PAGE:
One more day of record-breaking Bitcoin values, one more day of an exchange closing down to ‘hacking’, this time in South Korea where a crypto currency exchange called Youbit said at 4.35 am local time that it has been hacked for a total of 17% of its assets and would now be marking down all customer’s crypto currency by 75%.
In other words and simpler math: the exchange said some 20% of its assets were stolen and therefore the customers lose 75% of their money. That makes no sense to me, but then again, who am I.
Youbit is luckily for most South Korean millennials a smaller player, because we are sure many youngsters in the Korean peninsula will be trying to contact their providers today to see if there’s any money left in their account.
Two weeks ago, South Korean President Moon had already warned his countrymen to beware of Bitcoin investing, as Finance Ministry officials had made him aware that some 3% of the nation was already invested in crypto currency.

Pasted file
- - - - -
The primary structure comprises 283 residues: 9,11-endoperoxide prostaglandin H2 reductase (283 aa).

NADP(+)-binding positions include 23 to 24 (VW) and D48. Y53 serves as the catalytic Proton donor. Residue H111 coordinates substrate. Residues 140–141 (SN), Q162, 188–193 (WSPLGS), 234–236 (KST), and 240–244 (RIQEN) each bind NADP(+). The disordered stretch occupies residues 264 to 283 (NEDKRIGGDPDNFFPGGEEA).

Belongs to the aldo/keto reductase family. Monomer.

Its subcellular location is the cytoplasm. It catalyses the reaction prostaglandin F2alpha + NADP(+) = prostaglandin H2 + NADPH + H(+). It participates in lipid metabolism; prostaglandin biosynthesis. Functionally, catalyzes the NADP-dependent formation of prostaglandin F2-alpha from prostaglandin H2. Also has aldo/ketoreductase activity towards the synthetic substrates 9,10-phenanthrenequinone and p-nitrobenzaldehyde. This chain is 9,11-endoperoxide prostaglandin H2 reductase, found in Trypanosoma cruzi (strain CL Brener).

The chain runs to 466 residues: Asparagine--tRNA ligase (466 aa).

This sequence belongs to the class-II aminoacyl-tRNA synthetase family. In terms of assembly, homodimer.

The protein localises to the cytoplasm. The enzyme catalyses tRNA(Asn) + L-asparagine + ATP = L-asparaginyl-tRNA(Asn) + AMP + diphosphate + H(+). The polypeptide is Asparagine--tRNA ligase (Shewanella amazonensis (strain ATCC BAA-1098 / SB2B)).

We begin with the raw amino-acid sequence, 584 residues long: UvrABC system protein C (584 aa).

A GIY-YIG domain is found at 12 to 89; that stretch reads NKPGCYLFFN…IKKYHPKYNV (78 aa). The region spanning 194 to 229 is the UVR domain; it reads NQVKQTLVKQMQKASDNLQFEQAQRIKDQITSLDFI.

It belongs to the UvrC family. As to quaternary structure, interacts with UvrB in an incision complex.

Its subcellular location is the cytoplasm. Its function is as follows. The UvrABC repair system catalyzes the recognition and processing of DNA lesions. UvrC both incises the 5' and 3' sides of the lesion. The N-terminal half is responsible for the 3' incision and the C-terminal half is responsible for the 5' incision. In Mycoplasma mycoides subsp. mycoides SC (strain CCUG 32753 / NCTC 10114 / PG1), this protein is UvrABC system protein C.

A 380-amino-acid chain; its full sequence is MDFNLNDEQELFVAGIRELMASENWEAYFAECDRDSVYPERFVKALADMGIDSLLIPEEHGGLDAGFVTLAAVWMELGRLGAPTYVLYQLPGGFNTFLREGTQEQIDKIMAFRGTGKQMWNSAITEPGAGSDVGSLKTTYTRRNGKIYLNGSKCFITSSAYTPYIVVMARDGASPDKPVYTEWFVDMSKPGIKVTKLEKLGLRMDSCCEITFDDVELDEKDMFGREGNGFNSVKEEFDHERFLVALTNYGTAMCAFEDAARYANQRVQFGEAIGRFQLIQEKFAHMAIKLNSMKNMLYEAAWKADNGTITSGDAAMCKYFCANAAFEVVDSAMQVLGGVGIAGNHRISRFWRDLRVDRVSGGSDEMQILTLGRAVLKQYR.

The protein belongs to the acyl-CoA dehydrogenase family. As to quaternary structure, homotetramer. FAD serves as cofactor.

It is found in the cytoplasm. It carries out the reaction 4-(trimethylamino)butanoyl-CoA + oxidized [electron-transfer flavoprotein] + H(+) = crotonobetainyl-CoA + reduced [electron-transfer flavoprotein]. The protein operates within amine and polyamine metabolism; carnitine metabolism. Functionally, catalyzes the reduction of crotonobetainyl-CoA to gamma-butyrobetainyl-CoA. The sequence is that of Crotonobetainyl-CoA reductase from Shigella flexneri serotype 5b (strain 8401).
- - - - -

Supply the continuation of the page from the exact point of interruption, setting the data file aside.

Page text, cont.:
Exchange ‘hacks’ after which the sites shut down are becoming quite frequent now that the most popular crypto currency Bitcoin is hitting new record highs every week.
Youbit had already been hacked in April of this year, when North Korean cyber criminals targeted the site and ‘allegedly’ stole 4,000 Bitcoins.
This news comes amid reports that state-sanctioned North Korean hackers continue to target crypto currency companies and exchanges, particularly as a means of enriching the nation and countering the effects of imposed economic sanctions.
The most famous Bitcoin hack was that of exchange site Mount Gox, which suspended trading in 2014 after a hack that reportedly stole 850k Bitcoin from customers. The site was at that time handling over 70% of all Bitcoin transactions worldwide.
At the time of writing, Bitcoin was trading at $18,800.